World's Largest 20th Century Pecan
The World's Largest 20th Century Pecan still rules the landscape outside the small town of Brunswick.
George and Elizabeth James ran their pecan farm on the outskirts of Brunswick, Missouri, for nearly 60 years. In 1982 they built a concrete replica of their patented Starking Hardy Giant pecan, a tasty strain discovered by George on the property in 1947. Today, the area is thick with pecan farms -- the Brunswick Pecan Festival is held every October.
The pecan sits in front of what was once the Nut Hut roadside stand, their home, and a couple of outbuildings. It weighs 12,000 pounds and is 7x12 feet, visible on the north side of Rt. 24, a two-lane road paralleling occasionally busy railroad tracks. The old postcard view is great -- a wide angle, rendering the pecan bus-sized.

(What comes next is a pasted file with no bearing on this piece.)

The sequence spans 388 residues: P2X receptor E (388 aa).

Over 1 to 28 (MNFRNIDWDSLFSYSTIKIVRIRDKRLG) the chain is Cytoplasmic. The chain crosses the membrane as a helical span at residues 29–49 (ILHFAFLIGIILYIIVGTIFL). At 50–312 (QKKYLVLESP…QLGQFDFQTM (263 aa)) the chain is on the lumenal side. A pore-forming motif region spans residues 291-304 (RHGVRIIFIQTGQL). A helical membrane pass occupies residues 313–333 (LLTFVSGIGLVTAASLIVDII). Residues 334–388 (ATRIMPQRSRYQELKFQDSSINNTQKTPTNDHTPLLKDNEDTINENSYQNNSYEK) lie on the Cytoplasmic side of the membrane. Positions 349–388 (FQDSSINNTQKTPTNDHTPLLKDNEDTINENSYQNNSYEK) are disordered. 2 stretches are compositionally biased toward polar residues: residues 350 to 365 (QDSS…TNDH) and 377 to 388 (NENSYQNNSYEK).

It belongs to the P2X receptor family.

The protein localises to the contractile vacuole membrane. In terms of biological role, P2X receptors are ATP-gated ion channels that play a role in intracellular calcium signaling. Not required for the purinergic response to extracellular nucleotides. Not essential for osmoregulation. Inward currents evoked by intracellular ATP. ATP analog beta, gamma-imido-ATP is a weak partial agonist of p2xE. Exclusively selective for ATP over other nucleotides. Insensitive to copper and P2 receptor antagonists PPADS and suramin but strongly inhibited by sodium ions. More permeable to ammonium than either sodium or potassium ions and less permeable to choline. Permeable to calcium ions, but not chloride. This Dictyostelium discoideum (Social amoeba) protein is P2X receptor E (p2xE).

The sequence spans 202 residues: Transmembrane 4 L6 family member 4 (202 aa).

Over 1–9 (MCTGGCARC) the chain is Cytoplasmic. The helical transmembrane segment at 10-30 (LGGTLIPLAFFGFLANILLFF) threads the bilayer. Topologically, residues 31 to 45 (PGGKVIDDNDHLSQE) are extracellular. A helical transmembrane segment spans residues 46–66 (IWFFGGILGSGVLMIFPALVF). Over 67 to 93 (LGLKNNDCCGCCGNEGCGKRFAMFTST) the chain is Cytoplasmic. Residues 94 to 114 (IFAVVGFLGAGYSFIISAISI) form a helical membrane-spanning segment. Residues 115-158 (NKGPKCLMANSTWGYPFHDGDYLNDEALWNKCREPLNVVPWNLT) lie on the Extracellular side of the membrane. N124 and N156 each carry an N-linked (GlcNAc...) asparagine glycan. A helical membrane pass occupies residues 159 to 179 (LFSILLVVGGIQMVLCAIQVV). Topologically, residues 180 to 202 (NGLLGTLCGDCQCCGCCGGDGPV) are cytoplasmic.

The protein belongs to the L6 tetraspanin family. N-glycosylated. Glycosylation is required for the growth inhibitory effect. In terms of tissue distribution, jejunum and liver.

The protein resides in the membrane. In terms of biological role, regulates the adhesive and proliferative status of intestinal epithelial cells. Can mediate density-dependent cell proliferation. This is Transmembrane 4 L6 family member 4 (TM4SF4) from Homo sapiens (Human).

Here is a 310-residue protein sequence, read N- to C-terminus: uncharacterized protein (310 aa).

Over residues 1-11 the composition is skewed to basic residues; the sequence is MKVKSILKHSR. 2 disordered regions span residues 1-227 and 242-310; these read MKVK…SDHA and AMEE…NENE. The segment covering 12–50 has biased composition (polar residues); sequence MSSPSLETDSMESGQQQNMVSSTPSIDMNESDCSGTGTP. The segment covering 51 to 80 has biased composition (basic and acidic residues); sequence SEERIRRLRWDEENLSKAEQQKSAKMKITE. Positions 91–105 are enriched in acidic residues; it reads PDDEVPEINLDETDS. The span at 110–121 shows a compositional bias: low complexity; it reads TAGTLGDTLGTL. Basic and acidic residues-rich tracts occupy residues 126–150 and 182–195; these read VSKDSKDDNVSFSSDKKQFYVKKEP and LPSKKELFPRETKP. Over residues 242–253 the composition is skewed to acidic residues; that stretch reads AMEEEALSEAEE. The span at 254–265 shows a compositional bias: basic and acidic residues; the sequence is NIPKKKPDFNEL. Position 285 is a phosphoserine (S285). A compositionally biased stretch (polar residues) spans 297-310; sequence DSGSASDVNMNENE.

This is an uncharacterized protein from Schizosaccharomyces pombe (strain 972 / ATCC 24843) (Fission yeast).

Flood damage, coupled with fading health [George died in 1998], took a toll on the big pecan. We visited early one summer evening; the Nut Hut was closed, but the pecan and its sign caught the bright rays of the setting sun.
An outer wall of the Nut Hut building featured one of our favorite cartoon sign images: a mad, murderous hammer, with arms and legs, chasing a very sad giant pecan.
We were told by George and Elizabeth's daughter, Sandy James Naylor, that the hammer's name was "Wham," and was featured in a book her brother had written -- a book measuring 8 feet by 8 feet that was put on display for a time in the Nut Hut...
With the passing of George and Elizabeth, the pecan farm was run for a time by their children -- but by 2010 the farm was closed and the property began being sold off. The giant pecan, although no longer the world's largest, remains.